You should use the absolute value definition, such that:

`|a| = {(a, a>= 0),(-a, a< 0):}`

Reasoning by analogy, yields:

`|x - 2| = {(x - 2, x - 2>= 0),(2 - x, x - 2< 0):}`

`|x - 2| = {(x - 2, x >= 2),(2 - x, x< 2):}`

You need to solve the equation `x - 2 = 5` , for `x >= 2` , such that:

`x - 2 = 5 => x = 2 + 5 => x = 7 >= 2`

You need to solve the equation `2 - x = 5` , for `x < 2` , such that:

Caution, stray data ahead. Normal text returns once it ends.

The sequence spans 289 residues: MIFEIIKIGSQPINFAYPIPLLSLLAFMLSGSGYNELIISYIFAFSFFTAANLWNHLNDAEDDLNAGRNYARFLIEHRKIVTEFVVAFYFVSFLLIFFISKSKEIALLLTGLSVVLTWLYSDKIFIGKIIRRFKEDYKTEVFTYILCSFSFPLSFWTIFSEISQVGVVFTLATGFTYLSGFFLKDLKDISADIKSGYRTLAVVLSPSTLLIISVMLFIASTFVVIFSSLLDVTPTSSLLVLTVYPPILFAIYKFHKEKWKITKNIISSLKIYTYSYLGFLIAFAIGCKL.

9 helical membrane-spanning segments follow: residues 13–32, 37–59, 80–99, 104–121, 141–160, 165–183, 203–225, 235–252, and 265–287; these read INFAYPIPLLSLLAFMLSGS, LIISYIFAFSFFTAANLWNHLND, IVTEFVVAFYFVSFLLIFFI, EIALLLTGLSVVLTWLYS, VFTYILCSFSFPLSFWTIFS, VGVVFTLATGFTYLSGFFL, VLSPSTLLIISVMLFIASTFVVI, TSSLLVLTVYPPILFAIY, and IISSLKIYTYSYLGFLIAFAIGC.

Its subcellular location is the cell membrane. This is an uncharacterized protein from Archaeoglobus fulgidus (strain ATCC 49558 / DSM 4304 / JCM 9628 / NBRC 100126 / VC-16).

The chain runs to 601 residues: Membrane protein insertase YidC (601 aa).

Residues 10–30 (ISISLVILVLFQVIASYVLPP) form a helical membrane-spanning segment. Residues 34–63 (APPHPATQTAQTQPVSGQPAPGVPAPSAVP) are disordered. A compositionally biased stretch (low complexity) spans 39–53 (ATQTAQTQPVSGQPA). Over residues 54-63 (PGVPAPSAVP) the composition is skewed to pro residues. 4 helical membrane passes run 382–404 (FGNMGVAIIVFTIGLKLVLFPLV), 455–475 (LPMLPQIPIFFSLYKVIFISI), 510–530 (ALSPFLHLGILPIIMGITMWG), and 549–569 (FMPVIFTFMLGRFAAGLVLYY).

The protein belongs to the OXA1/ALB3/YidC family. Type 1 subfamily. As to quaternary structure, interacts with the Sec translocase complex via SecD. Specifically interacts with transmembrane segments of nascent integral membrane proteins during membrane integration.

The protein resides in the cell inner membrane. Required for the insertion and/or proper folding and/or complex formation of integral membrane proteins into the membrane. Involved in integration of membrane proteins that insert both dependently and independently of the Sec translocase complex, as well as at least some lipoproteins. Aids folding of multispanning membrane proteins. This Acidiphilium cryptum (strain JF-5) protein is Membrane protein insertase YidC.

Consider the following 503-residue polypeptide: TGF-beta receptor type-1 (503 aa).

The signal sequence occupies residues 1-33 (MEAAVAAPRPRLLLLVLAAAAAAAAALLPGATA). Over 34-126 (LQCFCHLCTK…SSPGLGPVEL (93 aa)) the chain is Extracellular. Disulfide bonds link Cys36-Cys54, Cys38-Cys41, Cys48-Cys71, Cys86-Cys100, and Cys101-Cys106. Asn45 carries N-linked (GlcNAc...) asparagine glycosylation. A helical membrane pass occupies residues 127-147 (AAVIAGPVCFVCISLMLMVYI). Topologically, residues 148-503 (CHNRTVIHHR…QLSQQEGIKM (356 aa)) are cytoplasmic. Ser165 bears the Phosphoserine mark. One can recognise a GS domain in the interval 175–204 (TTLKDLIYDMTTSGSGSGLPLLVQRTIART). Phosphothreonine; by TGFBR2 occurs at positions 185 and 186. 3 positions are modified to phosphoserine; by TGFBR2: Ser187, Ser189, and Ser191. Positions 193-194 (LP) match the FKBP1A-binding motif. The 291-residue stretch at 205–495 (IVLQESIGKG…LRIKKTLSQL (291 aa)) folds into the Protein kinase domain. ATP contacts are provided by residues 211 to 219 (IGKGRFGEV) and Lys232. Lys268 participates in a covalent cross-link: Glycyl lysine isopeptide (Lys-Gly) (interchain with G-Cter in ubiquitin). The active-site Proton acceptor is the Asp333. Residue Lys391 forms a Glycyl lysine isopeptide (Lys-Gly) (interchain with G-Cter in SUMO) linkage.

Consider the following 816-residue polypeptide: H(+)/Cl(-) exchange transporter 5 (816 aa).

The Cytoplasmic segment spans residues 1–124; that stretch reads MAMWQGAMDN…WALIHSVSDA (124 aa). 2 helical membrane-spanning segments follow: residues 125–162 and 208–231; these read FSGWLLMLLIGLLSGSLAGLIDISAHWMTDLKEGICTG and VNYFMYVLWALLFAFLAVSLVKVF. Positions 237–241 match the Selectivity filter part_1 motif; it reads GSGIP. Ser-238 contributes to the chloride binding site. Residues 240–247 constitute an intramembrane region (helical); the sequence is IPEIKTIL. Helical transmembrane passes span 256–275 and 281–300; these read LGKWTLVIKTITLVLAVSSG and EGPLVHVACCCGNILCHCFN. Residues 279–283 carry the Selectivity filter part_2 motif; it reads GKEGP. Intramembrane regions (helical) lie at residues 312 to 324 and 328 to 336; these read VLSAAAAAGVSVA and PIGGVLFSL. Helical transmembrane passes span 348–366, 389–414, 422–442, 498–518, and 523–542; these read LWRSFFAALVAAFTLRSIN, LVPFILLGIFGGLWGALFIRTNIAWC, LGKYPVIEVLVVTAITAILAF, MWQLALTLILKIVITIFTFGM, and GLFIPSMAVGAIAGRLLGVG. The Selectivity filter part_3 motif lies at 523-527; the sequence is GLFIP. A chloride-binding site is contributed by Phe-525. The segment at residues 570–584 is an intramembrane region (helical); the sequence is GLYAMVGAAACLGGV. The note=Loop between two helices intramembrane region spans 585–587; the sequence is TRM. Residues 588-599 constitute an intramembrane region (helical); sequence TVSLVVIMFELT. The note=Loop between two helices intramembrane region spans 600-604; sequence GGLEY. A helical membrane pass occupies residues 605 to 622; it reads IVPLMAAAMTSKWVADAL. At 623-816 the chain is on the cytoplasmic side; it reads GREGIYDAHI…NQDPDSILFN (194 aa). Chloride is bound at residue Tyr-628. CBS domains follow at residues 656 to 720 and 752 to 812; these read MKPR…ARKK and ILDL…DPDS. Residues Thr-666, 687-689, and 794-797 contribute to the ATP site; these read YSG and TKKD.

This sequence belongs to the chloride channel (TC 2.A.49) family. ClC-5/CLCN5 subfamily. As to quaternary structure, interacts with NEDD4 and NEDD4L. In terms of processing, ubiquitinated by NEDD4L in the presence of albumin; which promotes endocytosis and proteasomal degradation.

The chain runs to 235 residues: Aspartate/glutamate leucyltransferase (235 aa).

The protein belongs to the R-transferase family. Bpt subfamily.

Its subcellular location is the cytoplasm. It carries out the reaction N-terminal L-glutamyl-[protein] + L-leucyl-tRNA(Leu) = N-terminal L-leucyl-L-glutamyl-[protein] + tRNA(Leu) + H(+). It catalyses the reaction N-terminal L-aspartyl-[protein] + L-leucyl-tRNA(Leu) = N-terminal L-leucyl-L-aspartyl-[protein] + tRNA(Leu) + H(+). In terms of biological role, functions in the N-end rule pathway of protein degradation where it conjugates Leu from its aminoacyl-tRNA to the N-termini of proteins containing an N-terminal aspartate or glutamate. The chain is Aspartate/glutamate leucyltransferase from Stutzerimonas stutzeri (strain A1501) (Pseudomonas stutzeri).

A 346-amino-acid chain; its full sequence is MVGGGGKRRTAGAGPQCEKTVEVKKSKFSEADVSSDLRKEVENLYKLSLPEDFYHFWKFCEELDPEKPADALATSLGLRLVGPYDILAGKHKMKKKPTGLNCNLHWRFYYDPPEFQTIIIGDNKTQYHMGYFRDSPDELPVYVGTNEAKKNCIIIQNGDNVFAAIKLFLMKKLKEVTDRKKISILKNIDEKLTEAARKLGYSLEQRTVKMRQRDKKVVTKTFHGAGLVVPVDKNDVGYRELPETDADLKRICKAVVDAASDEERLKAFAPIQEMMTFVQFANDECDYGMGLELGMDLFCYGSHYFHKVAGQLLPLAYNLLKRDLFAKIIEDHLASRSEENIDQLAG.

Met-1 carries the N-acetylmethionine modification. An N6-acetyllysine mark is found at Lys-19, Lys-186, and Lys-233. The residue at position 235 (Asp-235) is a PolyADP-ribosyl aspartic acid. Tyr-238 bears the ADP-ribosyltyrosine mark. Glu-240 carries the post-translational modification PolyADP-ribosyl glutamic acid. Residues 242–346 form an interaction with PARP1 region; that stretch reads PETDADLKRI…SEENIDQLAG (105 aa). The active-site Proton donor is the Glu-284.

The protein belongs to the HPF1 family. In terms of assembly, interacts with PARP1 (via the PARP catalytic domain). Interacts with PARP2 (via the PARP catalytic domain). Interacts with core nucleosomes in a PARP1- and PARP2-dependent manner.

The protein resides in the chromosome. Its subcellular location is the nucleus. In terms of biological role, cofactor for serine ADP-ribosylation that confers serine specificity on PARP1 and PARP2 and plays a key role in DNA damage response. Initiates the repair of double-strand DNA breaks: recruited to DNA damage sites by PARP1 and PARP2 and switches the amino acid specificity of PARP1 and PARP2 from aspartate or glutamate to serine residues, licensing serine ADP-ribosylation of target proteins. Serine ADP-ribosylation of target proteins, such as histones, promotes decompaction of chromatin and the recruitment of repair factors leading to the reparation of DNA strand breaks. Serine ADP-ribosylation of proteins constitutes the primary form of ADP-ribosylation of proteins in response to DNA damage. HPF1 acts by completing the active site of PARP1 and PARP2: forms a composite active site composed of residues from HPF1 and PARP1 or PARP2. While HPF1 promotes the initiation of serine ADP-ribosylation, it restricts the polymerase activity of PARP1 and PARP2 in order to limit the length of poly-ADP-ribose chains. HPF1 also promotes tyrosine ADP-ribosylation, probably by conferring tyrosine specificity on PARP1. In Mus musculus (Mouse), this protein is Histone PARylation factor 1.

`2 - x = 5 => -x = 5 - 2 => -x = 3 => x = -3 < 2`

**Hence, evaluating the solutions to the absolute value equation, yields `x = -3, x = 7` .**

Solve |x-2|=5:

(1) The argument for the absolute value (modulus) can be either 5 or -5 if the answer is 5 as |5|=|-5|=5:

x-2=5 ==> x=7

x-2=-5 ==> x=-3

(2) Alternatively, |x-2|=5 asks for the points that are 5 units from 2. (In general, |x-c|=L asks for the points L units from c.)

Looking on a number line it is easy to find that both 7 and -3 are 5 units from 2.